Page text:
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Identifier
Created
Classification
Origin
05CANBERRA387
2005-03-02 02:26:00
CONFIDENTIAL
Embassy Canberra
Cable title:  

NPT REVCON: AUSTRALIAN VIEWS ON USG PROPOSALS

Tags:  PARM PREL KNNP AORC AS IR IAEA 
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						C O N F I D E N T I A L SECTION 01 OF 03 CANBERRA 000387 

SIPDIS

STATE FOR EAP/ANP, NP/MNA, GENEVA FOR CD DEL, USUN (POL)

E.O. 12958: DECL: 02/28/2015
TAGS: PARM PREL KNNP AORC AS IR IAEA
SUBJECT: NPT REVCON: AUSTRALIAN VIEWS ON USG PROPOSALS

REF: A. STATE 18228

B. CANBERRA 341

Classified By: POLCOUNS WOO LEE FOR REASONS 1.4 (B AND D).



1. (C) Summary. GOA officials have provided additional
comments on U.S. preparations for the 2005 NPT Review
Conference (Ref A) to those they offered to NPT Envoy
Ambassador Jackie Sanders (Ref B) during her February 9-10
visit. The additional comments reinforce Australian support
for the overall U.S. approach, while noting two areas where
the GOA sees room for Non-Aligned Movement (NAM) states to
misinterpret USG language. Australian officials reiterated
their advice for the U.S. to have "hip pocket" language ready
on the Fissile Material Cutoff Treaty (FMCT) and the
Comprehensive Test Ban Treaty (CTBT) for inclusion if there
is a final consensus document at the RevCon. Embassy
thoughts on public diplomacy outreach per Ref A request are
provided at para. 5. End Summary.

GOA REACTION TO NPT PAPER


--------------------------





2. (C) NPT Envoy and CD Ambassador Jackie Sanders presented
Ref A talking points on preparing for the 2005 NPT Review
Conference (RevCon) on February 10 to DFAT Deputy Secretary
Nick Warner, as well as to First Assistant Secretary David
Stuart and a GOA interagency roundtable (Ref B). In
follow-up discussions with Polmiloff, Arms Control Office
Director David Mason provided additional comments on the U.S.
proposals. Mason told us the GOA broadly supports the U.S.
approach to the NPT RevCon, but he had three specific
comments. Under the Ref A talking points of what "the United
States will urge the RevCon to (do)," Mason was concerned
about the point regarding non-compliant states not receiving
Article IV benefits, nor being able to claim that Article IV
"protects them from the imposition of measures against their
nuclear programs." Without further elaboration, he worried
that "NAM states could assume those 'measures' could mean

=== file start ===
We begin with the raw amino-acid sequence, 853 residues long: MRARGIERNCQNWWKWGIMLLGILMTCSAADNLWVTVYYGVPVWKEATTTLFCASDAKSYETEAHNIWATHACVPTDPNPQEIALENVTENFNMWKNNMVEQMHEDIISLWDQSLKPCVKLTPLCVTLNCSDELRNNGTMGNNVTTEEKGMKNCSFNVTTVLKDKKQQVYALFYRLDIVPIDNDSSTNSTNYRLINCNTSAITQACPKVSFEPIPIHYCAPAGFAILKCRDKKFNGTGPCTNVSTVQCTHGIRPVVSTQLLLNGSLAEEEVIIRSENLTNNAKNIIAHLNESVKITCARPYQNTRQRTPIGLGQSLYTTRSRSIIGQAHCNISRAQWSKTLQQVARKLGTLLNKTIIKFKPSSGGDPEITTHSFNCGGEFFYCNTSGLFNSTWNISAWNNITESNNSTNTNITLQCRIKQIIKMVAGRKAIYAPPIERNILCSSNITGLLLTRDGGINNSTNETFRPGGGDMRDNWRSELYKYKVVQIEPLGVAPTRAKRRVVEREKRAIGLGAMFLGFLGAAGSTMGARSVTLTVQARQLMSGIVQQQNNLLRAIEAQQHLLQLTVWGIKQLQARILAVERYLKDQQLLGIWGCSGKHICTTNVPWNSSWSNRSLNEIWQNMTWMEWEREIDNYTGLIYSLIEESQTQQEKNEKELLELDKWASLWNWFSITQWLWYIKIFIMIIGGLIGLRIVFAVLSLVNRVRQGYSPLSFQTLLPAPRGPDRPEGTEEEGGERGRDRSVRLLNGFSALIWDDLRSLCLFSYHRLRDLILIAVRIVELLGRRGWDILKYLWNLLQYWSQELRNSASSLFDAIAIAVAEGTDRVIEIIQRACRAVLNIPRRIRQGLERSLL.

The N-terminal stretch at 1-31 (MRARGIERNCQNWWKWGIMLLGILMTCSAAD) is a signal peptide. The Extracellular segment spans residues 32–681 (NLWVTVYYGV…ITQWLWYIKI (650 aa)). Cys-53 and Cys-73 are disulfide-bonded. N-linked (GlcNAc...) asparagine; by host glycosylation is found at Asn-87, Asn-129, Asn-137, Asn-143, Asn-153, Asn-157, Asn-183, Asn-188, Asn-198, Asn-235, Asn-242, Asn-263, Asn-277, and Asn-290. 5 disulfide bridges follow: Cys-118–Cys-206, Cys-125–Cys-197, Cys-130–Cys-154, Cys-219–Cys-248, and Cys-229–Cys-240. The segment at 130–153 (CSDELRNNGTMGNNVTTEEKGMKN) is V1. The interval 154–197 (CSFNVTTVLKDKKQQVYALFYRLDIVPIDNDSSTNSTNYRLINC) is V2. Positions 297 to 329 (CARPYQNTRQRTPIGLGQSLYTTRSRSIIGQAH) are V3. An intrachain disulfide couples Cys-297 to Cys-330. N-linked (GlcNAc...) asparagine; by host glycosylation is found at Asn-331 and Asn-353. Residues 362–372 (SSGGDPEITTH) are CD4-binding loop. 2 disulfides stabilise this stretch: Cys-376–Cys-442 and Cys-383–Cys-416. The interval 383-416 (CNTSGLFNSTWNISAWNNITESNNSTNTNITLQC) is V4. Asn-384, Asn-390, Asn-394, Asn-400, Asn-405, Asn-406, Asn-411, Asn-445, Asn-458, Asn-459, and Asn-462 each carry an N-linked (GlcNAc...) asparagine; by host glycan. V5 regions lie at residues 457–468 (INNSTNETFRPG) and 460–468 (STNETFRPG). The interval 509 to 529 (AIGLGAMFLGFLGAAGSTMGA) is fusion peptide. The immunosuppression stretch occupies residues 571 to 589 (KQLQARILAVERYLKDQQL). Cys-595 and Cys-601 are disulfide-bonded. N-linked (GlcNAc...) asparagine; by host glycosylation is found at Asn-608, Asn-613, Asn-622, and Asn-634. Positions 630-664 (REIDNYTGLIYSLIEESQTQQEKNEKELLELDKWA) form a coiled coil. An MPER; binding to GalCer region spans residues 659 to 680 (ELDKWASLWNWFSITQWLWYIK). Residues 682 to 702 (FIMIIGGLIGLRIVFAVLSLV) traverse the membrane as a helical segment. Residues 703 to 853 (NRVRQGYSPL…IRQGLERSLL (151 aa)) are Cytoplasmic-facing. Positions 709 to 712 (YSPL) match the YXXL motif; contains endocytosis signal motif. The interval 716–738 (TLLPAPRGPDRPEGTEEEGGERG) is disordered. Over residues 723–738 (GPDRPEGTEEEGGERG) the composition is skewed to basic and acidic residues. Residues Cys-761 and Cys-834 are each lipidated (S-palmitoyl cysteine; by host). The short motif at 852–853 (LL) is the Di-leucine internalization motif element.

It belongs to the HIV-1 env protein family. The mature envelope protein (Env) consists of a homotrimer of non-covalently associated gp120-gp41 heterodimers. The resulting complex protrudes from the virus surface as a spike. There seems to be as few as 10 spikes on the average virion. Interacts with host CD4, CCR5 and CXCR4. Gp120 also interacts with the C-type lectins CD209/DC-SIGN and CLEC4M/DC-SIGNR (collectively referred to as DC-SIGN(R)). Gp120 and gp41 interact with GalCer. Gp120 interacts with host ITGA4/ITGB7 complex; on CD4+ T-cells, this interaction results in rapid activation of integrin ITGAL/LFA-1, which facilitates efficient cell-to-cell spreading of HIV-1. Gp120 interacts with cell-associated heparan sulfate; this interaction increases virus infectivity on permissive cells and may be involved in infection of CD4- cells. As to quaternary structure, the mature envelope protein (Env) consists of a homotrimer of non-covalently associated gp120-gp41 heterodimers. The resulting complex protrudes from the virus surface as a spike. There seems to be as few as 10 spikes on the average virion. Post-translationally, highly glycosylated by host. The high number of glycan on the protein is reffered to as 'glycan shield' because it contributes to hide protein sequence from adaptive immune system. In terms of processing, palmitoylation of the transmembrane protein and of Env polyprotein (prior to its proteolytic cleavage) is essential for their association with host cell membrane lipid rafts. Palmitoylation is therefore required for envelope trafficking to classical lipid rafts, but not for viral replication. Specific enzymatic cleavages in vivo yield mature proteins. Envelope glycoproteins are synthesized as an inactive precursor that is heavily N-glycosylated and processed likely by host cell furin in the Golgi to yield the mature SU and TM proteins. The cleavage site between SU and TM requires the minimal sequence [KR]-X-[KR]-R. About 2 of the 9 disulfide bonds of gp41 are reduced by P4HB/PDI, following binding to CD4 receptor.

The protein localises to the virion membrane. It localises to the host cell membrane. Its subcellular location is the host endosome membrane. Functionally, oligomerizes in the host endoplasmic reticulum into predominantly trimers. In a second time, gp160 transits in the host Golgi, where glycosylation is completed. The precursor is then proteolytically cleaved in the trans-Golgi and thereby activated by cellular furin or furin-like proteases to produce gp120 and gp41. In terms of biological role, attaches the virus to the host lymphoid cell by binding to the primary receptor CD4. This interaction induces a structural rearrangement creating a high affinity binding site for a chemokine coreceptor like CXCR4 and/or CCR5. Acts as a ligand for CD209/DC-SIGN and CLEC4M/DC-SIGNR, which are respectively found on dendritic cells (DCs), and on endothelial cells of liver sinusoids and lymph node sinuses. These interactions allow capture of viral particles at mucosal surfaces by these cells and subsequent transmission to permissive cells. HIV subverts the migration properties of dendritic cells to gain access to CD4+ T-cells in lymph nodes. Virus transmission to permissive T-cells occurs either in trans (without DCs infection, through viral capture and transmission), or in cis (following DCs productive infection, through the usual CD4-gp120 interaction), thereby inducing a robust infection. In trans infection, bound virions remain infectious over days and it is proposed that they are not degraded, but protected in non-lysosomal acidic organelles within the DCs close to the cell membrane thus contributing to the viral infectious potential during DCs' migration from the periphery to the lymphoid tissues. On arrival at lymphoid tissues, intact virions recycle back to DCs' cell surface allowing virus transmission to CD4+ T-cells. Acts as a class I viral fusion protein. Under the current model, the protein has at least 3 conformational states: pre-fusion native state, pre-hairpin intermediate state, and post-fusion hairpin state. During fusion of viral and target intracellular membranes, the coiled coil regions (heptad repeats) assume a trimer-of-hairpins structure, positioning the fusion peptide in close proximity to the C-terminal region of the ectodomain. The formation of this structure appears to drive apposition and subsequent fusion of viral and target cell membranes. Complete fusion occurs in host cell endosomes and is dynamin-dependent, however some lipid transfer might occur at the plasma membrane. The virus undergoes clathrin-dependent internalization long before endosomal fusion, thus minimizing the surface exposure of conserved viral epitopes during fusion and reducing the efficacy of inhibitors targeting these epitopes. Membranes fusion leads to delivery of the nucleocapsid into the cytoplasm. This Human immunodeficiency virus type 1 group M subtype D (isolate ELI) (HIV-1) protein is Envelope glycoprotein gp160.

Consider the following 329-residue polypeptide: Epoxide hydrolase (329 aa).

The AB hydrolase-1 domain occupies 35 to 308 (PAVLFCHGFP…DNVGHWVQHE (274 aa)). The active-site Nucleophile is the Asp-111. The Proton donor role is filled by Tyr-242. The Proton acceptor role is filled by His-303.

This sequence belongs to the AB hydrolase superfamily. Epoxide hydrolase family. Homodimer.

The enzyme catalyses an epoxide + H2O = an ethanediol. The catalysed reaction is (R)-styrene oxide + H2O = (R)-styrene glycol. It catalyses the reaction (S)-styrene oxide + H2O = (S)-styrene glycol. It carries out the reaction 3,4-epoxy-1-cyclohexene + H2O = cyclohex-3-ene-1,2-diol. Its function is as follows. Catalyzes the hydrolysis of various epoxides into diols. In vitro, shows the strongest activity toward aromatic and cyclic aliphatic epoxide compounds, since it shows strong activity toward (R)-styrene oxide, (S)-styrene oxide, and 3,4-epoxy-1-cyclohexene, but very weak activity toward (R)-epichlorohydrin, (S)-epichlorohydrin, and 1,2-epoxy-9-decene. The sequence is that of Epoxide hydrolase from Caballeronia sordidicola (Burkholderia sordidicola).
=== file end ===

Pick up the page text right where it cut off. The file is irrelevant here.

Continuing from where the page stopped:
bombing runs" against their nuclear programs. Mason
suggested refining the language to read: "measures under IAEA
statutes or under the purview of the UNSC...."



3. (C) Similarly, in the next paragraph of Ref A non-paper,
Mason pointed to the following language: "The United States
will underscore and seek recognition that NPT parties are
responsible for exercising independent judgment in assessing
compliance with the Treaty's nonproliferation obligations and
for holding violators accountable for their actions and
enforcing compliance." Mason wondered what would happen if
the NAM states suggested substituting the words
"nonproliferation obligations" with "disarmament obligations"
in that sentence. In other words, if the NAM wanted to apply
the same "exercising independent judgment" rubric under
Article VI against the Nuclear Weapons States (NWS) that the
U.S. wanted use under Article IV against nonproliferation
noncompliant states, it could "open up a slippery slope" of
independent judgments that neither the U.S. nor Australia
wanted to see.



4. (C) Mason's third point was to reiterate the Australian
comments to Ambassador Sanders (Ref B) urging the U.S. to put
its "best face forward" on disarmament in order to get its
wishes on nonproliferation by having "hip pocket language"
ready on FMCT and CTBT for a RevCon consensus document.
Mason went as far as to offer ideas on specific language the
U.S. might use on CTBT: "All NPT parties recognized the value
of the CTBT, and while one state said it would not pursue
ratification, all urged a continued testing moratorium and
continued monitoring to that effect." Similar language on
beginning FMCT negotiations would also be useful to have.
Finally, Mason mentioned that the GOA would sponsor an
Article X initiative at the RevCon which would seek to raise